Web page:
Nearly nine out of ten child deaths due to diarrhea could be prevented with solutions available today.
- Contaminated hands are a common way to spread illnesses–including pneumonia and diarrhea, which are the leading killers of children worldwide. About 3.5 million children in developing nations lose their lives to these preventable illnesses each year.5
- Handwashing with soap is a low-cost and highly effective way to protect children from the most common causes of child death–pneumonia and diarrheal disease.
- Poor hygiene, lack of access to sanitation and unsafe drinking water together are responsible for 88 percent of diarrheal disease infections.6
- The simple act of handwashing with soap is up to 40 percent effective in reducing diarrheal disease incidences.
- Point-of-use water treatment and safe storage can reduce diarrhea by 30 to 50 percent.7
- When implemented correctly, sanitation can reduce diarrheal disease by 36 percent.8
- Since the 1970s, oral rehydration solution (ORS) has saved an estimated 50 million lives.9
- Zinc is a critical new intervention for treating diarrhea. We can save lives with proven lifesaving prevention and treatment methods available today.
This presentation gives a concise overview of the problem of diarrheal disease, the solutions, and the ways to take action on this issue. Use the full presentation, or pull content from the slides to incorporate them into your own presentations. This slide-set is a useful tool to visually share the message with your colleagues, elected officials, and your community.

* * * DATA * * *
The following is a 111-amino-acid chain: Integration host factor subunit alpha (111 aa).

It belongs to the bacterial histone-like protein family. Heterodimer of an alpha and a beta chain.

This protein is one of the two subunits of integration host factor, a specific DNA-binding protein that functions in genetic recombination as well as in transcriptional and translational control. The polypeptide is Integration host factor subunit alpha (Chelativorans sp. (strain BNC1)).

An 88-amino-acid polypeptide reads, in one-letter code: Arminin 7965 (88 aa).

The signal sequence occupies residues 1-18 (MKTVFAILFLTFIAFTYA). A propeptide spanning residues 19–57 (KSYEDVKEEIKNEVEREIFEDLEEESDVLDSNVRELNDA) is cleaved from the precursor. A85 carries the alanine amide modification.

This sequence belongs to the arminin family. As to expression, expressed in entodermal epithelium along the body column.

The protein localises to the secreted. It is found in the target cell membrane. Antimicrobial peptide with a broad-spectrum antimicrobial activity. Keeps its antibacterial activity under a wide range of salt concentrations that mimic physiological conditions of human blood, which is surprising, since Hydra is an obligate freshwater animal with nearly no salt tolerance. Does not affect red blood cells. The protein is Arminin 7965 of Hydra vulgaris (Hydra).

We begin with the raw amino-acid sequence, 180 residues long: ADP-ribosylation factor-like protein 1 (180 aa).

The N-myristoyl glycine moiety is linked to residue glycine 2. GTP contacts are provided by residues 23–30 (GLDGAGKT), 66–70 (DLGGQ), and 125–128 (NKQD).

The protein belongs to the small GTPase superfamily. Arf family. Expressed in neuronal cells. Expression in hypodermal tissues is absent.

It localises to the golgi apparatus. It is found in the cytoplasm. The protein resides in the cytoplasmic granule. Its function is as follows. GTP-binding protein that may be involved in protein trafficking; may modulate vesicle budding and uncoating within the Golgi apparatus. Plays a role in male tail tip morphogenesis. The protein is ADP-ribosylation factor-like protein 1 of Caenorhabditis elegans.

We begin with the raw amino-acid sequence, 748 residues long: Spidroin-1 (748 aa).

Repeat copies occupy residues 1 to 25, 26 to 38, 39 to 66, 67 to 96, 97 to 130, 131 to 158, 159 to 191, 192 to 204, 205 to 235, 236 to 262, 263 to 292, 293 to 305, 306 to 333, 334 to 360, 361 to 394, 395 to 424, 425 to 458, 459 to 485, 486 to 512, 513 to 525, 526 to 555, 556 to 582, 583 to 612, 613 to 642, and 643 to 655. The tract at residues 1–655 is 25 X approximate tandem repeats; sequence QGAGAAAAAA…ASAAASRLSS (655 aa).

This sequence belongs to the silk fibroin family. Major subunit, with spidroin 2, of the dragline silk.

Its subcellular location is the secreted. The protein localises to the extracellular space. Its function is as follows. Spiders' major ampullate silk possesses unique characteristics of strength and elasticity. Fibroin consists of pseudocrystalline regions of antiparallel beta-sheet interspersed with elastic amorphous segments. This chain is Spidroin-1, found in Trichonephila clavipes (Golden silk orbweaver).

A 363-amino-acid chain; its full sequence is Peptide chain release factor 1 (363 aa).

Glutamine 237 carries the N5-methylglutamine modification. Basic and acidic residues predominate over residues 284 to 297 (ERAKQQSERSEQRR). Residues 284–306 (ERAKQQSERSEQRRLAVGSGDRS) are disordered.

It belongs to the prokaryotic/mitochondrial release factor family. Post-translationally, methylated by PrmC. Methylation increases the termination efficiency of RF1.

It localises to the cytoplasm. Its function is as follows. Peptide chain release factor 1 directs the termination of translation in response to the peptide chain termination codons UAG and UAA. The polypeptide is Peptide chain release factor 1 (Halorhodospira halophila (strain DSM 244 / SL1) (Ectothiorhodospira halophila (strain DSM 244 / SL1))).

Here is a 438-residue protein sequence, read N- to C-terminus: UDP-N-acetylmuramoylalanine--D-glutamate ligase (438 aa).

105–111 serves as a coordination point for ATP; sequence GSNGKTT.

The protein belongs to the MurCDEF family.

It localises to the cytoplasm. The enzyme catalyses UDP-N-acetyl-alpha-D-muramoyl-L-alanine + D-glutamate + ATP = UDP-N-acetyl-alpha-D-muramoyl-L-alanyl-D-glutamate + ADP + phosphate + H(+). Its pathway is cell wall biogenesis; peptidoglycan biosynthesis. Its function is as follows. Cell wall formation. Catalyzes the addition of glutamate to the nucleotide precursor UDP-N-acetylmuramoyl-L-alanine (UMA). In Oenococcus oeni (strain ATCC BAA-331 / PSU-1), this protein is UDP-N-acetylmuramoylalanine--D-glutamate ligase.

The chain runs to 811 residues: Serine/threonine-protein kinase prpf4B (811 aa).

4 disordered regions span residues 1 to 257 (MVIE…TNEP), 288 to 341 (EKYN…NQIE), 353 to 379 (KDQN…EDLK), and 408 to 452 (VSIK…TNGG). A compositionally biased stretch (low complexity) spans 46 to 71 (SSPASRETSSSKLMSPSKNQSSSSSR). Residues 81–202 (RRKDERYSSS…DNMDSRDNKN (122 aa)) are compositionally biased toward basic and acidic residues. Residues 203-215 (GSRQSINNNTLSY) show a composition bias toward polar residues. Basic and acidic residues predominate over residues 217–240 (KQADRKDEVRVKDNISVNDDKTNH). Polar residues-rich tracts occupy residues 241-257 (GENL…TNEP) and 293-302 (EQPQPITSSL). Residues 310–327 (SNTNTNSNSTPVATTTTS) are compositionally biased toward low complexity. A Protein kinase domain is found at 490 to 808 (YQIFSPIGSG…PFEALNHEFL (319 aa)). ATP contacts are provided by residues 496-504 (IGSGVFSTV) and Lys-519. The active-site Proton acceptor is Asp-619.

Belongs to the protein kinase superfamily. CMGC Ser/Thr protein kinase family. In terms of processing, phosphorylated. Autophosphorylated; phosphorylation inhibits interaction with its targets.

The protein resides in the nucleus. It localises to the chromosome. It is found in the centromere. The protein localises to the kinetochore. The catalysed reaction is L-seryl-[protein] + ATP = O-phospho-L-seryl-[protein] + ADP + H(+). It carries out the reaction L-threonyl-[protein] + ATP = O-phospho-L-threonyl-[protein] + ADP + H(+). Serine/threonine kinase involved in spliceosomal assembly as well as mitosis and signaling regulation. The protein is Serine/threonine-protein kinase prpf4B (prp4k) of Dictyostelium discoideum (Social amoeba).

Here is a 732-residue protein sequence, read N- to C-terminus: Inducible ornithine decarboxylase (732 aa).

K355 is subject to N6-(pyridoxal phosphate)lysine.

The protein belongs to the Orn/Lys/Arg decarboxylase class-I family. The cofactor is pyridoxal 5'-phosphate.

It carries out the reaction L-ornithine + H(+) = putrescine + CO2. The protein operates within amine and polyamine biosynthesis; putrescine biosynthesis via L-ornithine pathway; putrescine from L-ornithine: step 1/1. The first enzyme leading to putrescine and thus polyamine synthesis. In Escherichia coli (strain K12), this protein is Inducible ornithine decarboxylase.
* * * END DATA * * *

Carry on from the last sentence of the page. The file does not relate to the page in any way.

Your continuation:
Presentation on diarrheal disease and interventions (2.5 MB PPT)
Evidence-based advocacy is the best way to increase demand for solutions. In-depth analysis and research sponsored by PATH and others explores the issue of diarrheal disease and ways to defeat this global killer. Use these reports to provide strong research–based evidence for your messages. Share these reports with policymakers and other advocates or distribute them prior to presentations at scientific and medical conferences.
Diarrheal Disease: Solutions to Defeat a Global Killer
Published: May 12, 2009
Download PATH's report (2.3 MB PDF)
Diarrheal Disease Advocacy: Findings from a Scan of the Global Policy and Funding Landscape
Published: July 15, 2008
Download PATH’s report (205 KB PDF)
Use of Formative Research in Developing a Knowledge Translation Approach to Rotavirus Vaccine Introduction in Developing Countries
Authors: Simpson E, Wittet S, Bonilla J, et al.
Download the report (300 KB PDF)
Common Virus and Senseless Killer: A Briefing Paper on Rotavirus
Published: September 2009
Download PATH's paper (321 KB PDF)
PATH fact sheets
- An Integrated Approach to Confronting Diarrheal Disease (219 KB PDF)
- Protecting Young Children From Diarrheal Disease (270 KB)
- Zinc Treatment for Diarrhea (159 KB PDF)
- Breastfeeding and Diarrhea (159 KB PDF)
- A Comprehensive Approach to Rotavirus Vaccines (100 KB PDF)
1UNICEF, World Health Organization. Diarrhoea: Why Children Are Still Dying and What Can be Done. New York, Geneva: UNICEF, WHO; 2009.
2WHO. Rotavirus vaccines. WHO Position Paper. Weekly Epidemiological Record. 2007;82(32):285-295.
3WHO. Global networks for surveillance of rotavirus gastroenteritis, 2001–2008. Weekly Epidemiological Record. 2008;83(47):421–428.
4US Center for Disease Control. Delayed onset and diminished magnitude of rotavirus activity—United States, November 2007–May 2008. Morbidity and Mortality Weekly Report. 2008;57(25):697–700.
5,6Black RE, Morris S, Bryce J, Where and Why are 10 Million Children Dying Every Year?, The Lancet, 2003; 361 (9376): 2226-2234.
7Clasen T, Roberts I, Rabie T, Schmidt W, Cairncross S. Interventions to improve water quality for preventing diarrhoea. Cochrane Database of Systematic Reviews. 2006;3.
8Cumming O. Tackling the Silent Killer. The Case for Sanitation. London: WaterAid; 2008.
9WHO promotes research to avert diarrhea deaths [press release]. Geneva: WHO; March 10, 2009.